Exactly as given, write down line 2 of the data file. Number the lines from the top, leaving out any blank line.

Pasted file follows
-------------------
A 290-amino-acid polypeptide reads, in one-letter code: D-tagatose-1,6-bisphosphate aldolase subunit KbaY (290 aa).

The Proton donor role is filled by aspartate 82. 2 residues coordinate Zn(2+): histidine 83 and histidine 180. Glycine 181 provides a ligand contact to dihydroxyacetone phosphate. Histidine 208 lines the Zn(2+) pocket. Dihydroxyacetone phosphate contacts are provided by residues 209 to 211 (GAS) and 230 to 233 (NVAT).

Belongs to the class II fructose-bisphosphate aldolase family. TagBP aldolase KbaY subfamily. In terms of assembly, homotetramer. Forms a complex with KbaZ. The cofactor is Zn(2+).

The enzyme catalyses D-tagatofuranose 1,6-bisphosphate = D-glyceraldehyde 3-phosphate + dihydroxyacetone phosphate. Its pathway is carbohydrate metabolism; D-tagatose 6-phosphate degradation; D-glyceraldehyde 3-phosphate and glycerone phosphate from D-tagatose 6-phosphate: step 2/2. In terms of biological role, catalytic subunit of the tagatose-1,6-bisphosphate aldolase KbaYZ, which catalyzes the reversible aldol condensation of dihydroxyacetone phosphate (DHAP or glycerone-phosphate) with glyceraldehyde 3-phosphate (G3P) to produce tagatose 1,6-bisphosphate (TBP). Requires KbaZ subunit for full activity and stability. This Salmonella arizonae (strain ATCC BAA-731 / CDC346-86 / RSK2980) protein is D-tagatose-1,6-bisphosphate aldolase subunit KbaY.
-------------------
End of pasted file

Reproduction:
The Proton donor role is filled by aspartate 82. 2 residues coordinate Zn(2+): histidine 83 and histidine 180. Glycine 181 provides a ligand contact to dihydroxyacetone phosphate. Histidine 208 lines the Zn(2+) pocket. Dihydroxyacetone phosphate contacts are provided by residues 209 to 211 (GAS) and 230 to 233 (NVAT).